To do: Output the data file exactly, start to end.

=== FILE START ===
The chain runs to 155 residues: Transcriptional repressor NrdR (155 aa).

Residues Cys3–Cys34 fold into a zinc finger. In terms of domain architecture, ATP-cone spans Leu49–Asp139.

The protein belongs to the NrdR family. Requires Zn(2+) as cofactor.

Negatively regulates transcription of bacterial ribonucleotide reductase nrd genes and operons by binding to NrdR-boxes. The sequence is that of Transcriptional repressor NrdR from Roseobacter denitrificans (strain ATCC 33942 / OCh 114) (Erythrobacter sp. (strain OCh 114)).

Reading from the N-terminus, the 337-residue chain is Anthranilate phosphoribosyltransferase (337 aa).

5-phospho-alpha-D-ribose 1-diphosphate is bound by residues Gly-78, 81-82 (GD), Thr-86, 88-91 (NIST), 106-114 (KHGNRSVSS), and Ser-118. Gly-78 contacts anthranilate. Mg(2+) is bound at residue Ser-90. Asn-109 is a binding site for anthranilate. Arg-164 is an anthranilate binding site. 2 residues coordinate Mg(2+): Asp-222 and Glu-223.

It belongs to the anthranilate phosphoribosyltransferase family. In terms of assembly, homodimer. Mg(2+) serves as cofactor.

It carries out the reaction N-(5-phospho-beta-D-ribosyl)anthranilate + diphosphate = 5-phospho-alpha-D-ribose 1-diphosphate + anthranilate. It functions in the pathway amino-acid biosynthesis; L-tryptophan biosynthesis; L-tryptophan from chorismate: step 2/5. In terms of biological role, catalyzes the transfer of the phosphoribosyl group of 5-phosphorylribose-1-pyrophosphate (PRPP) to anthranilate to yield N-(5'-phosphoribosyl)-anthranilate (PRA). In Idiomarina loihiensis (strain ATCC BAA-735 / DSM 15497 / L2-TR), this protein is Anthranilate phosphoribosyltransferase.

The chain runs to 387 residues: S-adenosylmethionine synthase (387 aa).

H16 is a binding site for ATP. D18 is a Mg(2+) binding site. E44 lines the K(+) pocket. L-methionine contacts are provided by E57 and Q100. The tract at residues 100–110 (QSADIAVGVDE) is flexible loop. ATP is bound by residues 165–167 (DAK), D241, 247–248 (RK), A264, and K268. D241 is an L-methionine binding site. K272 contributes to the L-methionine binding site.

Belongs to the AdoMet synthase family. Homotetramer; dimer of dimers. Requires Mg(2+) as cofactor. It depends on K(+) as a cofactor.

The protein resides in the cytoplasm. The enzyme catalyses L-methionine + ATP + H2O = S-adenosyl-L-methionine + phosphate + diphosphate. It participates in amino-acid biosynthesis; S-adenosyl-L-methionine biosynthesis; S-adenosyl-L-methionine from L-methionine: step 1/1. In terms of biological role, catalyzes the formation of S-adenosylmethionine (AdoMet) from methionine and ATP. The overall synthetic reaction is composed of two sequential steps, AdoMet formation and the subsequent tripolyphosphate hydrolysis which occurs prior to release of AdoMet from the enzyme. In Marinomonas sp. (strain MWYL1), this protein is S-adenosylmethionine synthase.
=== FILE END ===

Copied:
The chain runs to 155 residues: Transcriptional repressor NrdR (155 aa).

Residues Cys3–Cys34 fold into a zinc finger. In terms of domain architecture, ATP-cone spans Leu49–Asp139.

The protein belongs to the NrdR family. Requires Zn(2+) as cofactor.

Negatively regulates transcription of bacterial ribonucleotide reductase nrd genes and operons by binding to NrdR-boxes. The sequence is that of Transcriptional repressor NrdR from Roseobacter denitrificans (strain ATCC 33942 / OCh 114) (Erythrobacter sp. (strain OCh 114)).

Reading from the N-terminus, the 337-residue chain is Anthranilate phosphoribosyltransferase (337 aa).

5-phospho-alpha-D-ribose 1-diphosphate is bound by residues Gly-78, 81-82 (GD), Thr-86, 88-91 (NIST), 106-114 (KHGNRSVSS), and Ser-118. Gly-78 contacts anthranilate. Mg(2+) is bound at residue Ser-90. Asn-109 is a binding site for anthranilate. Arg-164 is an anthranilate binding site. 2 residues coordinate Mg(2+): Asp-222 and Glu-223.

It belongs to the anthranilate phosphoribosyltransferase family. In terms of assembly, homodimer. Mg(2+) serves as cofactor.

It carries out the reaction N-(5-phospho-beta-D-ribosyl)anthranilate + diphosphate = 5-phospho-alpha-D-ribose 1-diphosphate + anthranilate. It functions in the pathway amino-acid biosynthesis; L-tryptophan biosynthesis; L-tryptophan from chorismate: step 2/5. In terms of biological role, catalyzes the transfer of the phosphoribosyl group of 5-phosphorylribose-1-pyrophosphate (PRPP) to anthranilate to yield N-(5'-phosphoribosyl)-anthranilate (PRA). In Idiomarina loihiensis (strain ATCC BAA-735 / DSM 15497 / L2-TR), this protein is Anthranilate phosphoribosyltransferase.

The chain runs to 387 residues: S-adenosylmethionine synthase (387 aa).

H16 is a binding site for ATP. D18 is a Mg(2+) binding site. E44 lines the K(+) pocket. L-methionine contacts are provided by E57 and Q100. The tract at residues 100–110 (QSADIAVGVDE) is flexible loop. ATP is bound by residues 165–167 (DAK), D241, 247–248 (RK), A264, and K268. D241 is an L-methionine binding site. K272 contributes to the L-methionine binding site.

Belongs to the AdoMet synthase family. Homotetramer; dimer of dimers. Requires Mg(2+) as cofactor. It depends on K(+) as a cofactor.

The protein resides in the cytoplasm. The enzyme catalyses L-methionine + ATP + H2O = S-adenosyl-L-methionine + phosphate + diphosphate. It participates in amino-acid biosynthesis; S-adenosyl-L-methionine biosynthesis; S-adenosyl-L-methionine from L-methionine: step 1/1. In terms of biological role, catalyzes the formation of S-adenosylmethionine (AdoMet) from methionine and ATP. The overall synthetic reaction is composed of two sequential steps, AdoMet formation and the subsequent tripolyphosphate hydrolysis which occurs prior to release of AdoMet from the enzyme. In Marinomonas sp. (strain MWYL1), this protein is S-adenosylmethionine synthase.